North American river otters are popping up in places they haven't been seen in decades and nobody really knows why. As we search for answers we discover a trail of fish heads, poop splats, and cuddle parties.
- Katrina Lohan, head of the Coastal Disease Ecology Laboratory at the Smithsonian Environmental Research Center
- Alejandra Morales Picard, psychologist at Montgomery College
- Rebecca Sturniolo, assistant curator of the America Trail at the Smithsonian's National Zoo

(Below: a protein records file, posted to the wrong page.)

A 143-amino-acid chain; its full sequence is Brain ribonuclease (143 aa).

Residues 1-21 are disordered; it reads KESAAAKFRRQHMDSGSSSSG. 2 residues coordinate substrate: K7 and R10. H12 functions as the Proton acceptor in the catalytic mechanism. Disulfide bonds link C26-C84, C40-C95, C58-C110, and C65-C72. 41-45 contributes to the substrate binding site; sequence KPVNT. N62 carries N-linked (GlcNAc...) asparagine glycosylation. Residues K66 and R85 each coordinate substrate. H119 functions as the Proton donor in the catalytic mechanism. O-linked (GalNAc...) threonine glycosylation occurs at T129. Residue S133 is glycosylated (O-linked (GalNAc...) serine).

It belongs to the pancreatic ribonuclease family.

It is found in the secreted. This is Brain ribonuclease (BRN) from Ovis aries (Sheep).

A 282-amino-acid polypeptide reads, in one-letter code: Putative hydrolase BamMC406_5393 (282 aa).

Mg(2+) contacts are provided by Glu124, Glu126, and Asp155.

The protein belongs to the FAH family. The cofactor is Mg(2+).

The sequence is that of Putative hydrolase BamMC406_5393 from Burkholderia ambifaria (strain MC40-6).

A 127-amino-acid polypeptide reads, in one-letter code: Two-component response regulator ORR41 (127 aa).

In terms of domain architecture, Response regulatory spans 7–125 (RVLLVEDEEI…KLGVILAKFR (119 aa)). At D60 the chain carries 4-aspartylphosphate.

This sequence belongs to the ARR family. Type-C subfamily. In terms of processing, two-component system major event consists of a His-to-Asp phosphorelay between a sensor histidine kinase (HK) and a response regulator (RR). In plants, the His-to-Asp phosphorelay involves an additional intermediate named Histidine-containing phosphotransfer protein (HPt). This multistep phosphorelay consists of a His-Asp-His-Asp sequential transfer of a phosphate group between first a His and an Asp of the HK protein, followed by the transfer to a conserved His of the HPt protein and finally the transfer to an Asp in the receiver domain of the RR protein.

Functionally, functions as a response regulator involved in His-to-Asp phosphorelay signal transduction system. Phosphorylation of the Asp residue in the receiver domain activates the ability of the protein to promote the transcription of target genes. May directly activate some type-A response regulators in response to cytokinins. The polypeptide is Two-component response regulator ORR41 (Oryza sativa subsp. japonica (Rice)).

- Patty Storms & Morty Bachar, otter neighbors
- Learn more facts about river otter’s habits and habitats—and watch video of the zoo’s otter residents swimming and exploring—from the Smithsonian’s National Zoo and Conservation Biology Institute.
- You can also peek in on a trio of river otters socializing at a latrine with nighttime footage from the docks at the Smithsonian Environmental Research Center.
- Explore the social and scientific benefits of river otter poop parties in a Smithsonian magazine article by Katrina Lohan and Karen McDonald at the Smithsonian Environmental Research Center.